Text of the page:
And this is not easy to do in the conditions which you have seen in Hungary, in the conditions which we know exist on some of the Greek islands, which are literally overrun not with vast numbers of people, seen as a proportion of the European population, but for these countries and these specific municipalities and towns, it is more than they can reasonably be asked to cope with.
And I think it's absolutely reasonable to expect that all of Europe, all 28 member states, show solidarity with our member states who are struggling and with these refugees who are generally fleeing persecution and war. But, of course, this is not the only element.
The European commission has proposed a comprehensive approach. It involved, as you know, search-and-rescue in the Mediterranean. We have rescued many hundreds of thousands of people in the Mediterranean. We are looking at the origins of this problem, the crisis in Syria, the crisis in Libya. We're looking at…
GWEN IFILL: Which I want to get to in a moment, but I want to go back a — backward a little bit. How did it get so bad, and why does it seem like it took the E.U. so long to act in a unified way?
DAVID O'SULLIVAN: Well, I would contest your second observation.
I don't think it has taken us very long, because I think we have been extremely active already for several months. I mean, we produced our first proposals back in May, and we increased the search-and-rescue activities in the Mediterranean and have saved many thousands of people in the interim.
Why is the situation becoming so critical? I think there are two reasons. One is the breakdown of law and order in Libya, which allowed it to become a transit state without any control over the exit of refugees, particularly into the hands of smugglers. And, secondly, as I think your very interesting and frankly heartrending report from the camp in Lebanon showed, the Syrian refugees are now nearly four or five years in camps in Lebanon, in Jordan, and in Turkey.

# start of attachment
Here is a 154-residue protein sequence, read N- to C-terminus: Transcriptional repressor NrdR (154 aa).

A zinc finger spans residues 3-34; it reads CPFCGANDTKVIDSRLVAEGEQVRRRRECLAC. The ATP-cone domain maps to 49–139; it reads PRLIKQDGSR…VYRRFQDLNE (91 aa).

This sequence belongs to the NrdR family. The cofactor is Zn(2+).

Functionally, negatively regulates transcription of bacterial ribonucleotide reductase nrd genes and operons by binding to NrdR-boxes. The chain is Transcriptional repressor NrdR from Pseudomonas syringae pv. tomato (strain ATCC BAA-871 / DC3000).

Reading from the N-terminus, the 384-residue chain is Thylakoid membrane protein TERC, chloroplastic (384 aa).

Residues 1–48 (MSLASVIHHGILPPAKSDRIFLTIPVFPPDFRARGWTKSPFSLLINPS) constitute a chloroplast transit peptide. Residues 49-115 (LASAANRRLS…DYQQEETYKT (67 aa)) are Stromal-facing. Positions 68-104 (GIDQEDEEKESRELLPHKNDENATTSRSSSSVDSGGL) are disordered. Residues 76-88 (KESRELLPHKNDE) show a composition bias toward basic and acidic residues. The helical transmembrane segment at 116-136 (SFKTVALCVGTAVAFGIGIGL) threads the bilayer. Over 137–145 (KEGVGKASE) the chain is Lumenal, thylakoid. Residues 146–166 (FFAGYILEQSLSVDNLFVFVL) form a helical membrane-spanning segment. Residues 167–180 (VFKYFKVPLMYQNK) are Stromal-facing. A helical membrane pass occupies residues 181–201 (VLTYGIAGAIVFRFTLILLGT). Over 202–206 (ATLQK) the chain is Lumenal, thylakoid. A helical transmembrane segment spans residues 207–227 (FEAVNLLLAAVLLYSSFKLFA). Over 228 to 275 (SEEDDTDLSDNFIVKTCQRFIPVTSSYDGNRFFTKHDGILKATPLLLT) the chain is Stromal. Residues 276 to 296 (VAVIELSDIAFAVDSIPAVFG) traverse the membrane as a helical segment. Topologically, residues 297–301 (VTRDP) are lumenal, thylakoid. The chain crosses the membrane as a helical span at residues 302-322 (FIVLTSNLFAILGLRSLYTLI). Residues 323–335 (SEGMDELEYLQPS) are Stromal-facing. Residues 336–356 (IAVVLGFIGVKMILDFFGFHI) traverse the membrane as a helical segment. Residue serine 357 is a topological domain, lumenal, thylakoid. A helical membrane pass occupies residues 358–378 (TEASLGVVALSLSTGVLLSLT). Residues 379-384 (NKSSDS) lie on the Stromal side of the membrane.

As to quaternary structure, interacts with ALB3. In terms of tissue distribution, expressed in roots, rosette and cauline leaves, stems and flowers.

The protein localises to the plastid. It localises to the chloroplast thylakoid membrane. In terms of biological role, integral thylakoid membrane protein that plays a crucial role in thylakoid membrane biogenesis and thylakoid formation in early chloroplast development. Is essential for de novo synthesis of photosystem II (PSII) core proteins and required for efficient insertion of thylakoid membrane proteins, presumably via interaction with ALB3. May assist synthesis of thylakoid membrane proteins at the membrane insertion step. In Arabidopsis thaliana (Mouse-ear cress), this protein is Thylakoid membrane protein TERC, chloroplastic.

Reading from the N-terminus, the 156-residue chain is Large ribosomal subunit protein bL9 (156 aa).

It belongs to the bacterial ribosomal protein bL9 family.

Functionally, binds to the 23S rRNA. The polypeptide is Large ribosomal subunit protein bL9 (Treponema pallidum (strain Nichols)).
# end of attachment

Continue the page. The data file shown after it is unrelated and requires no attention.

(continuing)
Those countries are doing their best, but a country like Lebanon, as we know, has its own problems, and to be asked to deal with one million or more refugees is more than you can ask of them. So then the conditions for these refugees have become increasingly difficult. And, of course, they are despairing and anxious to try and escape to a better life, which they hoped for in Europe.
GWEN IFILL: And, finally, is there a greater responsibility that goes beyond the E.U.?
We saw today the U.S. was talking about 5,000 settlers being allowed here. Are other countries shirking their responsibilities, or is there more than they could be doing?
DAVID O'SULLIVAN: I think there is more that the international community could do.
I think the Gulf states, the Arab states also have a responsibility to help the situation in Jordan and Lebanon and Turkey. This is a global problem. The E.U. is not seeking to shirk its responsibilities. I think we will step up to the plate and do what is needed, and more than what is needed.
But, frankly, the dimension of this problem is such that we will need a global response, as indeed the secretary-general of the United Nations has called for.
GWEN IFILL: Ambassador to the U.S. from the E.U. David O'Sullivan, thank you very much.
DAVID O'SULLIVAN: Thank you very much, indeed.